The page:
Asharq Alawsat runs an interview with Denise Spellberg, author of the new book Thomas Jefferson’s Quran: Islam and the Founders. The book takes a look at how the founders of the American republic viewed Islam and how those views colored the writing of the US Constitution and state laws.
The author notes that 18th C. Americans generally shared the negative attitudes of their European contemporaries, but that exception men were far-seeing in certain regards, though seemingly blind in others.
The book certainly looks interesting.
Islam at the Birth of America
Mohammad Ali Salih
Washington, Asharq Al-Awsat—Denise A. Spellberg is an American scholar of Islamic history. She is an associate professor of history and Middle Eastern Studies at the University of Texas and holds a PhD from Columbia University. She is also the author of Politics, Gender, and the Islamic Past, which looks at the portrayal of Aisha in Islamic tradition.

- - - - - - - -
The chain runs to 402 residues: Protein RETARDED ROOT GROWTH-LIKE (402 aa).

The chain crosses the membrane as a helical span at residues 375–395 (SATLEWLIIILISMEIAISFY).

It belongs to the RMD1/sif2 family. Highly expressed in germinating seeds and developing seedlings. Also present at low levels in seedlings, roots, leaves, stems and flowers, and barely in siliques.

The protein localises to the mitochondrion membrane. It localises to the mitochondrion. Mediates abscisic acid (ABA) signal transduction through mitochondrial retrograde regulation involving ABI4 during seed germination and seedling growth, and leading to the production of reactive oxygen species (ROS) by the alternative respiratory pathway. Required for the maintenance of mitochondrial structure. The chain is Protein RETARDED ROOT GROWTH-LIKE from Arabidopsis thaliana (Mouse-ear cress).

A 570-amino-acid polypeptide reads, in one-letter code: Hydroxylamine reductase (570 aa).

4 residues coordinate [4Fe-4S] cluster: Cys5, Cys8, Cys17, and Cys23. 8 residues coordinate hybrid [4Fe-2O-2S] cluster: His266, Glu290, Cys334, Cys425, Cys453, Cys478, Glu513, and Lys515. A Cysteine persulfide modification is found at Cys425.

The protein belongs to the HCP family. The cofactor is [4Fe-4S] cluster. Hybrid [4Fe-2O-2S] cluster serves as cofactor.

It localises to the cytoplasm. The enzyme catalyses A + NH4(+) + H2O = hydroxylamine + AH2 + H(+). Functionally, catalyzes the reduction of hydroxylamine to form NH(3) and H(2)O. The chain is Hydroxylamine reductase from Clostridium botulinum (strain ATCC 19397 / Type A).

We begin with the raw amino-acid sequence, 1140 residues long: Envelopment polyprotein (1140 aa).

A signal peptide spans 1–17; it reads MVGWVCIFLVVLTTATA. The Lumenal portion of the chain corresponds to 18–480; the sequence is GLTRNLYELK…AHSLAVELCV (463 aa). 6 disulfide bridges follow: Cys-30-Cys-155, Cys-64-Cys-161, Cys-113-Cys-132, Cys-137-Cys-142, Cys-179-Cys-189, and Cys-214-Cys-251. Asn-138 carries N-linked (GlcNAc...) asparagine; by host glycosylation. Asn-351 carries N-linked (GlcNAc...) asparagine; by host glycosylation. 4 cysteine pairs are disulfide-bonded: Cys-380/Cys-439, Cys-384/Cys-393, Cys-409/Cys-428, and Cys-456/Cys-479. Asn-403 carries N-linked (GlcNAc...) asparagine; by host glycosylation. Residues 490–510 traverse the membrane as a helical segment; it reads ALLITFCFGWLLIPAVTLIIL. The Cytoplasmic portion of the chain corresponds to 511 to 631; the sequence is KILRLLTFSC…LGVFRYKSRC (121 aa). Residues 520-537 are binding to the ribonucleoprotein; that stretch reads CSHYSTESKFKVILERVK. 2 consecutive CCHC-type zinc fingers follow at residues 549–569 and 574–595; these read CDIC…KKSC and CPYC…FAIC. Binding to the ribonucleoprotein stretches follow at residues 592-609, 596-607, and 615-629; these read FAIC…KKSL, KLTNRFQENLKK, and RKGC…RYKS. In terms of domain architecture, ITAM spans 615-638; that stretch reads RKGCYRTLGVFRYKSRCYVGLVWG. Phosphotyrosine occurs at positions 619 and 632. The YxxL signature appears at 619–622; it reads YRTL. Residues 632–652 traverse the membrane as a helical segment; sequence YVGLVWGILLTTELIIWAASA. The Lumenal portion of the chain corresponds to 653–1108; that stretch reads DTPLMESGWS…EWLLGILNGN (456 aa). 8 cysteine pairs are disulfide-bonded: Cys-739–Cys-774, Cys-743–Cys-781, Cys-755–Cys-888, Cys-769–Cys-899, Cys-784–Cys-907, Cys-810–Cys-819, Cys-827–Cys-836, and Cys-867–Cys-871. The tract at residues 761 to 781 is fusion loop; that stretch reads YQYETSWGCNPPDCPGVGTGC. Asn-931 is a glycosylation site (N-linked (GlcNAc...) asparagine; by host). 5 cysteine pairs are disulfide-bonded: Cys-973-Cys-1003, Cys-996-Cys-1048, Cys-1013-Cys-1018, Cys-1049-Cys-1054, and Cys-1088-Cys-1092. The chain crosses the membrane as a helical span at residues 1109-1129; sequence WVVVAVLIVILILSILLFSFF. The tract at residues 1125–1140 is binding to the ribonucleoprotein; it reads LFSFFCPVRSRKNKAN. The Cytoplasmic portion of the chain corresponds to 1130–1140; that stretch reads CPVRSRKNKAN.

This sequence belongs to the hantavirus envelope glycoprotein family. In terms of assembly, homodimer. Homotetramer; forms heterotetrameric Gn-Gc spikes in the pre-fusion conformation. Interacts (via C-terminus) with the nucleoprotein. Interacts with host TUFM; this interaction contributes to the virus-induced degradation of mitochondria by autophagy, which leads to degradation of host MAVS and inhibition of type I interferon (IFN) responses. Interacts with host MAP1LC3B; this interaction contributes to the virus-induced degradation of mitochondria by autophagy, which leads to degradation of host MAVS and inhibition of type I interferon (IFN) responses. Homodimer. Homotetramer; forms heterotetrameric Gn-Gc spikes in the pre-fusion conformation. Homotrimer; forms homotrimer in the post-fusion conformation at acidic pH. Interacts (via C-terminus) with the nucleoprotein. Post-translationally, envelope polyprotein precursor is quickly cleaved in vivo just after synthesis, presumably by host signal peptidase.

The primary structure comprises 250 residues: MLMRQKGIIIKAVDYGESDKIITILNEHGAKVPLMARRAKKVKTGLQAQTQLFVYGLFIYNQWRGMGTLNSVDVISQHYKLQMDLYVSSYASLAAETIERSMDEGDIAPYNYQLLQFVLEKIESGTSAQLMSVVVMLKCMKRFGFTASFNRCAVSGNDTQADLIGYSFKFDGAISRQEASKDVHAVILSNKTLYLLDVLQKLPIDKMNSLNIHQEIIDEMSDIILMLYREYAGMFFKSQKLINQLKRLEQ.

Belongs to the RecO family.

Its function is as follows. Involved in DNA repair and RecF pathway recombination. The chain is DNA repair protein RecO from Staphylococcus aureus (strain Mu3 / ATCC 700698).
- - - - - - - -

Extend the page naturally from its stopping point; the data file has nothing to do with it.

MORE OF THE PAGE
Spellberg is perhaps best known in the media for the controversy that surrounded the Sherry Jones novel, The Jewel of Medina. Spellberg sharply criticized the novel from a historical perspective, informing publisher Random House that the book might result in violence by radical Muslims.
In her latest book, she looks at the impact that Islam, in particular a copy of the Qur’an owned by Thomas Jefferson, had on the birth of the US Constitution and the concept of religious freedom during the infancy of the United States of America.